World Lines & (x, y, z, t)

Discussion in 'Physics & Math' started by Dinosaur, May 4, 2014.

  1. Dinosaur Rational Skeptic Valued Senior Member

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    Einstein (I think) in both SR & GR developed the concept of an event specified as occurring at space-time coordinates (x, y, z, t). This leads to the concept of World Lines: A set of (x, y, z, t) coordinates which describe the path of a particle. It might have been Minkowski rather than Einstein who developed the concept of World Lines & the notion of viewing Einstein's theories as Metric Geometery in a 4D Space-Time continuum. The 4D Space-time continuum is often referred to as Minkowski Space, indicating that the concept is probably his & adopted as useful by Einstein.

    The concept provides answers to some philosophical arguments which lasted for centuries.

    One such argument relates to the concept of the continued existence of an object, either animate or inanimate. What does it mean to claim that an object viewed today is the same object it was yesterday? Note that it is obvious that any object gains or loses atoms/molecules from day to day. It is obvious that the atoms/molecules comprising an object change their configuration from day to day. If an object is defined as a set of related World Lines, the philosophical argument is resolved.

    An atom/molecule which moves some distance from the object is no longer a member of the set. Its World Lines are no longer related to the other World Lines in the set.

    An atom/molecule which moves from some distance & becomes part of the object becomes a member of the set: Its World Line is now a member of the set.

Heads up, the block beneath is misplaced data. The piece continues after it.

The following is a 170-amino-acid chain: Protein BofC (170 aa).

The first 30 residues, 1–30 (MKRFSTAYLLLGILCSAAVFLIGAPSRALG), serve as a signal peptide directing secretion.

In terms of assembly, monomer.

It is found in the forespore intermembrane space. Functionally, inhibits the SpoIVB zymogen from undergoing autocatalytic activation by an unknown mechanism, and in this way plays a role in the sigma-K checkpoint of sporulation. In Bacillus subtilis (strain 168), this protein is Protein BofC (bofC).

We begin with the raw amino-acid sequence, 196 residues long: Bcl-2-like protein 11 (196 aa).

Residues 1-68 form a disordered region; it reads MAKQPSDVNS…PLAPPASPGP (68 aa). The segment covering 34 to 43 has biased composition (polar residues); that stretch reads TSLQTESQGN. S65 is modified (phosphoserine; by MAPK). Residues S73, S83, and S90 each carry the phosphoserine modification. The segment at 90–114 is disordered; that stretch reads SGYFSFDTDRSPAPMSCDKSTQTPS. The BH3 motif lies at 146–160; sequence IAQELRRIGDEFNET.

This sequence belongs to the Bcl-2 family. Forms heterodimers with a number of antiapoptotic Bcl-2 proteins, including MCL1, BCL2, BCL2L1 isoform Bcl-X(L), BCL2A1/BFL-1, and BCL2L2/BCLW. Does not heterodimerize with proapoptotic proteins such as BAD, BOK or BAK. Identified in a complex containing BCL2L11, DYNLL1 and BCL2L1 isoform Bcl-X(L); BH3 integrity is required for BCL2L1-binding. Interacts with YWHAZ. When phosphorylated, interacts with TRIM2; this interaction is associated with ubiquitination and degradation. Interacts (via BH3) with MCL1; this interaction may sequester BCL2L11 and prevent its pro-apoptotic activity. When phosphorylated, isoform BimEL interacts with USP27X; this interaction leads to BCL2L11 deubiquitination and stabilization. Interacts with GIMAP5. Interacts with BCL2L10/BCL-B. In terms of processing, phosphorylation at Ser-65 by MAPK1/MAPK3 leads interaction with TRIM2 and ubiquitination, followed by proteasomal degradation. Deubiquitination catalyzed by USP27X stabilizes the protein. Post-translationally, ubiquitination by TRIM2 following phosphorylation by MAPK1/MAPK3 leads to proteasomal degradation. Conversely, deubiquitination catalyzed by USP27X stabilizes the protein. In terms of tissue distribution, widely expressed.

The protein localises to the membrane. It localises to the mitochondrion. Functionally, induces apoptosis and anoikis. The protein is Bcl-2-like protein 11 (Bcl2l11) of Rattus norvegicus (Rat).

Atoms/molecules which change their configuation are still part of the set.​

    The above model describes a 4D Space-Time continuum which is static: There is no motion.

    Whether a person likes or dislikes the notion of a static universe, the model is very useful.

    Those who are comfortable with the notion of a motionless 4D universe can accept the model as is.

    Those uncomfortable with the notion can make use of the model & reject the notion of a motionless universe. They take the reasonable POV that a model is only a model, it is not reality.
     
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  3. Secret Registered Senior Member

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    A nice idea to resolve the issue of "is past you the same you as the present, and the future?"
    However how small will the spacetime interval between the worldlines have to be for it to be related?

    And after defining what constitute a set of worldlines, does it means that if I somehow mange to get close to you such that our spacetime interval is smaller than the specificied value for worldines to be related, does that means at that moment in time w.r.t. you and me, we are part of each other?

    The only thing I don't get for spacetime models is how to recover the common sense notion that time is flowing

    I rmb I asked my professor in my general relativity course, and he explained that the proper time for each observer can be interpret as measuring the "ticking" that we experience in daily life, which give us the notion that time is flowing (w.r.t. each observer itself)
    However for the direction, he and Schutz (A First Course in General Relativity) said that actually spacetime diagrams and light cones only tell there's a past and future, but the equations are time reversible thus made no distinction on which half of the light cone is the future and which is the past. He then said you need to put in the observed fact that the universe seemed to have a lower entropy state (less deg of freedom to arrange matter) and the 2nd law of thermodynamics to recover the arrow of time

    But would that means, if we reach heat death, then we cannot tell what is past or present. In that case what will spacetime diragrams be like and which direction will the worldlines be extending towards?